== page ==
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I may be using the wrong tool, but network namespaces seemed like a near ideal fit.

I have 3 programs that don't have the ability to specify an listening interface or address (that only listen on "0.0.0.0"). I want to put those services in a netns where they only see the internal addresses (i.e. 192.168.3.0/24), preventing them from listening to external traffic.

I created a netns named 'Local' and created a veth to straddle the main and Local ns's, like:

ip link add veth1 type veth peer name vpe1

I enslaved veth1 to a local bridge (br0) along with 2 other physical interfaces. "brctl show br0" now shows 3 interfaces: eth0, eth5, and veth1.

Next I set vpe1's IP to "129" on the local net. Testing showed I was able to ping it from other hosts and from a bash-shell in the Local-ns, I was only able to ping hosts on the local net.

However, the progs (one being xinetd) are meant to service calls at the server's local net address (the bridge addr of 192.168.3.1). Having a different IP in the 'local-only' namespace doesn't work for having them respond to services on the 'server'.

Trying a few other options -- I first tried giving the same hostname to the IP for 'vpe1' inside its namespace, then tried giving the same IP... nothing worked or had an effect.

Conceptually, I thought to have a sub netns duplicate the main name space and then drop the external interface from the from it -- leaving those procs only seeing the local interface and servicing requests just as they had before when they saw all the interfaces (and weren't in a namespace).

While this seems to be an ideal place for a separate namespace to give a different logical view of the server's interfaces to a group of processes, I am not seeing how to have the netns's simply provide a different "view" (to use 'bind/named-speak') to those "clients".

Is this possible with linux's net namespaces? Or what are they missing that could allow this? If this type of "sectioning" isn't provided by namespaces, is it possible to provide it without lots of iptable routing to simulate those client-progs being in the main namespace?

Thanks! A☆a

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Linux network namespaces are, simply put, isolated IP stacks. Forgetting about virtual things like network namespaces, just ask yourself: how do I solve my task using routers, hosts, bridge boxes, and Ethernet cables? If you have your physical setup, then it translates almost naturally into its virtual twin. But don't forget about packet filter rules, they might be key.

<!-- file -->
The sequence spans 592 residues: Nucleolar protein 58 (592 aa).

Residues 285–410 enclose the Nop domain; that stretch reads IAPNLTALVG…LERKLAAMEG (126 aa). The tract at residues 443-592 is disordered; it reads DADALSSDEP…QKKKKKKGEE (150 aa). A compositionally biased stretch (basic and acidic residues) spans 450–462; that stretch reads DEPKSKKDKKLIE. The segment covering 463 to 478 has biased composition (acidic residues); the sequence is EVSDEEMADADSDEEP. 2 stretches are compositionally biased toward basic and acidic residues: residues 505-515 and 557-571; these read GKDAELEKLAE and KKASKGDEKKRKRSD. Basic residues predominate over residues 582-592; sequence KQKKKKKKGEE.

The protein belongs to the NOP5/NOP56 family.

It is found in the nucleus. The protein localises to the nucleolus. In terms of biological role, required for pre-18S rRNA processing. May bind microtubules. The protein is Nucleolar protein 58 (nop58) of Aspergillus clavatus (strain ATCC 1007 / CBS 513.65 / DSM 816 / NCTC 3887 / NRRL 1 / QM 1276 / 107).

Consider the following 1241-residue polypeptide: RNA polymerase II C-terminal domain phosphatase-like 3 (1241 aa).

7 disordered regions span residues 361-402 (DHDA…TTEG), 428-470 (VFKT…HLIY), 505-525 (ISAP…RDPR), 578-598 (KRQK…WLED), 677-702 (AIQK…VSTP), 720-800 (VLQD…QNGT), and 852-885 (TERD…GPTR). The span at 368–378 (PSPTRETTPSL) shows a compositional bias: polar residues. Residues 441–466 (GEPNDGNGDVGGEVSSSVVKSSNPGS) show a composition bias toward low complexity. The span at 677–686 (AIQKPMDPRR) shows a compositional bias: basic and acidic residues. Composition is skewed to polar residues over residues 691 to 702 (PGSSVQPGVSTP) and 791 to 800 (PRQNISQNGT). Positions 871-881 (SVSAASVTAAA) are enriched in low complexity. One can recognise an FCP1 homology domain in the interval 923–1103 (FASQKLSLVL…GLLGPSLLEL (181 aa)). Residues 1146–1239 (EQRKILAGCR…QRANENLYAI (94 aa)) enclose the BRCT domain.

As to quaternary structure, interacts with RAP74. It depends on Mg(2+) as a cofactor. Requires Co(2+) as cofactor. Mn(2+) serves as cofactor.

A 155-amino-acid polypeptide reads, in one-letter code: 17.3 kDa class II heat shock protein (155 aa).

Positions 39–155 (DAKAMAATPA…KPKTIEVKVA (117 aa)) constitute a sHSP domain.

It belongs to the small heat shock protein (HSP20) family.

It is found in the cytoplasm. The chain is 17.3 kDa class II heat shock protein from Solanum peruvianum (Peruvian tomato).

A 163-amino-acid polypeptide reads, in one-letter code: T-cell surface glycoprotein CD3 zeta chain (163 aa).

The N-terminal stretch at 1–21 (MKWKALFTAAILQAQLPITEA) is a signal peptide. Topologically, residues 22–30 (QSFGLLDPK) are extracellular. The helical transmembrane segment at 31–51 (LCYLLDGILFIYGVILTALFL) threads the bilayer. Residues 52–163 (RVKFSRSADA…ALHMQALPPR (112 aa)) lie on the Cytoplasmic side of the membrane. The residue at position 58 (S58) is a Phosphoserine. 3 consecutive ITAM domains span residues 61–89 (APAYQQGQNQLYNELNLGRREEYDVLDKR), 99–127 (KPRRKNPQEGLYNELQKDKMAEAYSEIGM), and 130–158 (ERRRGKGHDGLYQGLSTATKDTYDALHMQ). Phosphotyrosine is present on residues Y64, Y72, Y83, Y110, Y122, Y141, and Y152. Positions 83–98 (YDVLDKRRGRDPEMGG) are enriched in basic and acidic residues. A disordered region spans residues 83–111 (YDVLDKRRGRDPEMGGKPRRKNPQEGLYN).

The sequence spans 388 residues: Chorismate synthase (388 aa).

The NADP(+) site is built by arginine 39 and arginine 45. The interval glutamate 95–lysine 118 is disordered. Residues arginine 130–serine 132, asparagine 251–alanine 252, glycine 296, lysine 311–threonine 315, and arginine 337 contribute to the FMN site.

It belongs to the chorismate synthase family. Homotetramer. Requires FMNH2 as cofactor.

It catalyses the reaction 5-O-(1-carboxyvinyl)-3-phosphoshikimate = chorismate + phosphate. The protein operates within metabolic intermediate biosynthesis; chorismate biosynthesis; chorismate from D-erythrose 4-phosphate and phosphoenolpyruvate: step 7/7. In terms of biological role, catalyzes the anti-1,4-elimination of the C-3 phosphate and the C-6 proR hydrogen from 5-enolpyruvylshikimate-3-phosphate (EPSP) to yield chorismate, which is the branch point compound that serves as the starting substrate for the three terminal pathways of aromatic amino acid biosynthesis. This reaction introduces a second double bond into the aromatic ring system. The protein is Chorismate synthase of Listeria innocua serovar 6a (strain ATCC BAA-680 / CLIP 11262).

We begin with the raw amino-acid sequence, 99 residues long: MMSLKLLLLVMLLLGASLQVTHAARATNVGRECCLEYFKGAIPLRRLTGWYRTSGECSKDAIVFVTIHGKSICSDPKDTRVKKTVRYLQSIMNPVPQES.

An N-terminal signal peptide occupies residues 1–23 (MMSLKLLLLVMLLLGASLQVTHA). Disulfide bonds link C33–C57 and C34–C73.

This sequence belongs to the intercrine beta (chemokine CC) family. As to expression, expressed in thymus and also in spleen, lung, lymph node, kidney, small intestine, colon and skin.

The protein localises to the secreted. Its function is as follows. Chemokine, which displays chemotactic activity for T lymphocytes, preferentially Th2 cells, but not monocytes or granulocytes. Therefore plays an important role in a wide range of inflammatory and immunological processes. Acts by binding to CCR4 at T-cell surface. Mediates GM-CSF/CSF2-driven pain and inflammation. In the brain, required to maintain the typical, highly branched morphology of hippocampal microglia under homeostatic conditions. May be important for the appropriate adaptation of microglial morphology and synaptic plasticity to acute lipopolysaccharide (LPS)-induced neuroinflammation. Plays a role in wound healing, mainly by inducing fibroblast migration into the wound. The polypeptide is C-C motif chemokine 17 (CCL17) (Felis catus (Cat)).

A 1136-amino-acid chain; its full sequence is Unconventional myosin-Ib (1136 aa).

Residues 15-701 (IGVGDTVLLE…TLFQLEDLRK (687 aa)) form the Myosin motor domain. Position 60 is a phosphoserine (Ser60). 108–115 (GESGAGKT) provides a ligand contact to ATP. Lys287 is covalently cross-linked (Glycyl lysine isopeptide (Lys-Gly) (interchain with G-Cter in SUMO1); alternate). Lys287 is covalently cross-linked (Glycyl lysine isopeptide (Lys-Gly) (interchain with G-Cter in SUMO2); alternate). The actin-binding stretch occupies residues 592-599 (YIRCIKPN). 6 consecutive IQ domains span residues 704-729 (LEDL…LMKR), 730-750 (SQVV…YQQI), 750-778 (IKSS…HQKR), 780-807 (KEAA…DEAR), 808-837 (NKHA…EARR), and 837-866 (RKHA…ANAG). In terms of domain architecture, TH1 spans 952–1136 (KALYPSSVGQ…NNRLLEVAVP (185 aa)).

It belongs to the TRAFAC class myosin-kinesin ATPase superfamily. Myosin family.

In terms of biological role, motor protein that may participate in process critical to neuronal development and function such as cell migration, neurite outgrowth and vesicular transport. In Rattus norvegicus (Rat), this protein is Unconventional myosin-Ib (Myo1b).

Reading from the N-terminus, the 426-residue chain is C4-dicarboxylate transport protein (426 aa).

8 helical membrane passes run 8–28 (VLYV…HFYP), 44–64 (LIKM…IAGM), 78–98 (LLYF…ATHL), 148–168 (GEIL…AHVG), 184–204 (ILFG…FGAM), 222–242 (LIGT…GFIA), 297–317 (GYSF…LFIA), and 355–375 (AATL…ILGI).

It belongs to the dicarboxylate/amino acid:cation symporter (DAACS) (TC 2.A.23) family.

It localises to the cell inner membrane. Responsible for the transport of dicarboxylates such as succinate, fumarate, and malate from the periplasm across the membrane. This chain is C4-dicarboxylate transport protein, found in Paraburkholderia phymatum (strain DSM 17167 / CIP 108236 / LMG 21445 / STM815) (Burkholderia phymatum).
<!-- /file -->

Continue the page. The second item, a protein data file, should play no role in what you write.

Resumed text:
I don't fully understand what your task really it. But one thing catches my eye, because it might not what you want at all: a bridge where you connect physical network interfaces to, as well as a veth cable into another network namespace (IP stack). That means full layer 2 access to anyone, because of the bridge. IP addresses are of no importance at this level. You give full direct network access to a separate network namespace. This isn't wrong in itself (in fact, I personally know of some extremely useful situations), but is that what you want in your case?

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  • I want certain programs to only see the internal nets. Unfortunately, some aren't configurable with addresses or devices to listen on and only listen on 0.0.0.0, or "all". If I put them in their own namespace where only the internal net is visible, I hoped to prevent them seeing outside nets. I mentioned I wanted to avoid iptable changes. I wanted the namespace to duplicate current namespace, and allow me to remove an interface (the outside) vs. creating a new, empty ns, where I can't exactly duplicate what I have due to name+addr conflicts. I'd like the inward-facing procs to use br0.
    – Astara
    Jun 27 '18 at 22:31
  • That's not possible: you cannot duplicate network namespaces. The terminology might be slightly misleading because namespaces can be created with clone(), but refers to a process itself and not to the namespaces. Each network namespace starts anew with only a loopback interface present.
    – TheDiveO
    Jun 28 '18 at 5:59
  • Um, if it was easy (generally recognized as and know to be possible), I would not have posted the question. Note, I explained my use case, then I also stated what I would really "want" (or what I "wanted" in italics) - and stated that I couldn't do exactly what I wanted to do due to name+address conflicts (first prob that came to mind). And now you are telling me that what I want isn't possible. I beg to disagree. It really is possible to want such a paradigm. Whether or not such a paradigm can be easily implemented on linux is another matter, which is why I asked here. ;^)
    – Astara
    Jun 29 '18 at 6:59
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    It's not about preventing the ability to access other networks, given work, its about existing daemons that listen on 0.0.0.0 / all interfaces. By default those will listen to outside-network connections. If they are automatically isolated in a local namespace that only has internal connections, they won't "automatically" listen to outside connections. This is more about taking pre-existing "dumb" daemons built without interface specification abilities. dumping them into a local-only namespace was desired as a matter of convenience -- not hardenened security.
    – Astara
    Jul 13 '18 at 21:18

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